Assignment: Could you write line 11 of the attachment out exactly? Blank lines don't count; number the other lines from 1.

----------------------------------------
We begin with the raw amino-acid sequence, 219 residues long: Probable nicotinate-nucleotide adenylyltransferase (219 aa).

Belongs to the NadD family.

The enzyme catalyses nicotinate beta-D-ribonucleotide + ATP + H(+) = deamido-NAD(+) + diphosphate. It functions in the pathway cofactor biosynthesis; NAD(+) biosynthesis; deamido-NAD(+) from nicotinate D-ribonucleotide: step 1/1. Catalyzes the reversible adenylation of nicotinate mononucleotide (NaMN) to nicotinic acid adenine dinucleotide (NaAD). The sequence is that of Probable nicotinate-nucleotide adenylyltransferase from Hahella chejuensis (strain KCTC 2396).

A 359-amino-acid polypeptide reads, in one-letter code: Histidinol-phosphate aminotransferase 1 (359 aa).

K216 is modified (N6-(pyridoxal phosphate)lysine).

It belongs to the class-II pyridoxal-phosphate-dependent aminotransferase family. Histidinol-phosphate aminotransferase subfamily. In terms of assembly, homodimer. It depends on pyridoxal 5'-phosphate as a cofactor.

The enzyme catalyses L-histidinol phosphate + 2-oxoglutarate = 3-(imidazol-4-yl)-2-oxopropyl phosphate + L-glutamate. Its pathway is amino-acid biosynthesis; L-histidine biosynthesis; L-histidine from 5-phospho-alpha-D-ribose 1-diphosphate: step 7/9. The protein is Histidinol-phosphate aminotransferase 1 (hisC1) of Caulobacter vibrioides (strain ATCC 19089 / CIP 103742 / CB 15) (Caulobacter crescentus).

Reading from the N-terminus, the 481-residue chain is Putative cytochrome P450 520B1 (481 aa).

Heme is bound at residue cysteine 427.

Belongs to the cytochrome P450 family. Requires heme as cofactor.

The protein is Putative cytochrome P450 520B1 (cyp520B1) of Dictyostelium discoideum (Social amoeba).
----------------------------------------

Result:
The protein is Putative cytochrome P450 520B1 (cyp520B1) of Dictyostelium discoideum (Social amoeba).